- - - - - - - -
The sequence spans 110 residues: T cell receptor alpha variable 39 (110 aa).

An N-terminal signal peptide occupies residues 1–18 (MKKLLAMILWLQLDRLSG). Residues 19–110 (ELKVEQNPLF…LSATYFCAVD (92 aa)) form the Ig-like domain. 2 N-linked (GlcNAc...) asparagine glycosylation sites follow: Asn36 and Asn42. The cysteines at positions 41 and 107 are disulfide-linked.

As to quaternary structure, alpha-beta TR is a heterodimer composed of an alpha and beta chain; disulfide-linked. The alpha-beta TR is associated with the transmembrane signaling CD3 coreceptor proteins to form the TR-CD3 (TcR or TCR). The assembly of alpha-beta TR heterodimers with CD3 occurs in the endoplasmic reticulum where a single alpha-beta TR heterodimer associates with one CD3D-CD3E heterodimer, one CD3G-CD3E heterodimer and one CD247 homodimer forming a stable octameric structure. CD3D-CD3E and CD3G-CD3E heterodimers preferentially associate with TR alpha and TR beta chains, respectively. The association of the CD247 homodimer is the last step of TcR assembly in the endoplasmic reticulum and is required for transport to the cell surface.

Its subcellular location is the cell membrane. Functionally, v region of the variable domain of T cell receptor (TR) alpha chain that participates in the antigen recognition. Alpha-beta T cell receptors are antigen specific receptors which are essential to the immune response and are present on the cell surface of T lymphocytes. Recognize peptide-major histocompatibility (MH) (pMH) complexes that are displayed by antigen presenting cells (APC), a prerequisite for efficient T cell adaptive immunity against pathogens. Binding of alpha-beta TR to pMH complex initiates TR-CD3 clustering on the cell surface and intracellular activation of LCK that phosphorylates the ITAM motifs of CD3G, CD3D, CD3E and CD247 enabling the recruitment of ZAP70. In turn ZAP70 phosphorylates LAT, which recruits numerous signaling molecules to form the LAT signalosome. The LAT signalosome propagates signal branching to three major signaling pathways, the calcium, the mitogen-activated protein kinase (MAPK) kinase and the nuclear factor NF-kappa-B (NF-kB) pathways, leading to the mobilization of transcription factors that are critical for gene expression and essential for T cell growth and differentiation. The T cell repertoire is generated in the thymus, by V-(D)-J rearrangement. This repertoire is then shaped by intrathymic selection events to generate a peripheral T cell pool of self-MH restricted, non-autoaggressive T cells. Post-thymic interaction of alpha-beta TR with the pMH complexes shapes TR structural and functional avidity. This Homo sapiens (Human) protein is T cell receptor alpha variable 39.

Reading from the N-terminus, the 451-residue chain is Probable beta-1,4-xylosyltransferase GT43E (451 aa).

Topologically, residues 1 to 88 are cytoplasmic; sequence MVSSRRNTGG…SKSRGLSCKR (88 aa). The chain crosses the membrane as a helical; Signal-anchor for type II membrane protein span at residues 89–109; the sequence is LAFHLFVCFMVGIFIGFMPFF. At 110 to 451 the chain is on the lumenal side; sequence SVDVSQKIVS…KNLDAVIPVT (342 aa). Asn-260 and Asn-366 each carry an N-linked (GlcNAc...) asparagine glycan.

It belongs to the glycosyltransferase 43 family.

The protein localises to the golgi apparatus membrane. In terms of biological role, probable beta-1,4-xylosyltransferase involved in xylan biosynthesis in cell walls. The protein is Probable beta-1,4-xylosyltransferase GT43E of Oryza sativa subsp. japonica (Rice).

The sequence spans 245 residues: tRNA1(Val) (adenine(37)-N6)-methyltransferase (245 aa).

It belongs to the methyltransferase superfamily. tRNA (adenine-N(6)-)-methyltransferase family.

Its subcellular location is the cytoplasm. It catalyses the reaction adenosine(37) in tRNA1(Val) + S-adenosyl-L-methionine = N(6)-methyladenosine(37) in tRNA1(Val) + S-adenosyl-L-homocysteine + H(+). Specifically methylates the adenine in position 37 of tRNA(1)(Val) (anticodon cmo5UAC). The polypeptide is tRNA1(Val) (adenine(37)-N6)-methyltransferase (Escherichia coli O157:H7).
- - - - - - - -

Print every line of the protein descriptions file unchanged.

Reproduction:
The sequence spans 110 residues: T cell receptor alpha variable 39 (110 aa).

An N-terminal signal peptide occupies residues 1–18 (MKKLLAMILWLQLDRLSG). Residues 19–110 (ELKVEQNPLF…LSATYFCAVD (92 aa)) form the Ig-like domain. 2 N-linked (GlcNAc...) asparagine glycosylation sites follow: Asn36 and Asn42. The cysteines at positions 41 and 107 are disulfide-linked.

As to quaternary structure, alpha-beta TR is a heterodimer composed of an alpha and beta chain; disulfide-linked. The alpha-beta TR is associated with the transmembrane signaling CD3 coreceptor proteins to form the TR-CD3 (TcR or TCR). The assembly of alpha-beta TR heterodimers with CD3 occurs in the endoplasmic reticulum where a single alpha-beta TR heterodimer associates with one CD3D-CD3E heterodimer, one CD3G-CD3E heterodimer and one CD247 homodimer forming a stable octameric structure. CD3D-CD3E and CD3G-CD3E heterodimers preferentially associate with TR alpha and TR beta chains, respectively. The association of the CD247 homodimer is the last step of TcR assembly in the endoplasmic reticulum and is required for transport to the cell surface.

Its subcellular location is the cell membrane. Functionally, v region of the variable domain of T cell receptor (TR) alpha chain that participates in the antigen recognition. Alpha-beta T cell receptors are antigen specific receptors which are essential to the immune response and are present on the cell surface of T lymphocytes. Recognize peptide-major histocompatibility (MH) (pMH) complexes that are displayed by antigen presenting cells (APC), a prerequisite for efficient T cell adaptive immunity against pathogens. Binding of alpha-beta TR to pMH complex initiates TR-CD3 clustering on the cell surface and intracellular activation of LCK that phosphorylates the ITAM motifs of CD3G, CD3D, CD3E and CD247 enabling the recruitment of ZAP70. In turn ZAP70 phosphorylates LAT, which recruits numerous signaling molecules to form the LAT signalosome. The LAT signalosome propagates signal branching to three major signaling pathways, the calcium, the mitogen-activated protein kinase (MAPK) kinase and the nuclear factor NF-kappa-B (NF-kB) pathways, leading to the mobilization of transcription factors that are critical for gene expression and essential for T cell growth and differentiation. The T cell repertoire is generated in the thymus, by V-(D)-J rearrangement. This repertoire is then shaped by intrathymic selection events to generate a peripheral T cell pool of self-MH restricted, non-autoaggressive T cells. Post-thymic interaction of alpha-beta TR with the pMH complexes shapes TR structural and functional avidity. This Homo sapiens (Human) protein is T cell receptor alpha variable 39.

Reading from the N-terminus, the 451-residue chain is Probable beta-1,4-xylosyltransferase GT43E (451 aa).

Topologically, residues 1 to 88 are cytoplasmic; sequence MVSSRRNTGG…SKSRGLSCKR (88 aa). The chain crosses the membrane as a helical; Signal-anchor for type II membrane protein span at residues 89–109; the sequence is LAFHLFVCFMVGIFIGFMPFF. At 110 to 451 the chain is on the lumenal side; sequence SVDVSQKIVS…KNLDAVIPVT (342 aa). Asn-260 and Asn-366 each carry an N-linked (GlcNAc...) asparagine glycan.

It belongs to the glycosyltransferase 43 family.

The protein localises to the golgi apparatus membrane. In terms of biological role, probable beta-1,4-xylosyltransferase involved in xylan biosynthesis in cell walls. The protein is Probable beta-1,4-xylosyltransferase GT43E of Oryza sativa subsp. japonica (Rice).

The sequence spans 245 residues: tRNA1(Val) (adenine(37)-N6)-methyltransferase (245 aa).

It belongs to the methyltransferase superfamily. tRNA (adenine-N(6)-)-methyltransferase family.

Its subcellular location is the cytoplasm. It catalyses the reaction adenosine(37) in tRNA1(Val) + S-adenosyl-L-methionine = N(6)-methyladenosine(37) in tRNA1(Val) + S-adenosyl-L-homocysteine + H(+). Specifically methylates the adenine in position 37 of tRNA(1)(Val) (anticodon cmo5UAC). The polypeptide is tRNA1(Val) (adenine(37)-N6)-methyltransferase (Escherichia coli O157:H7).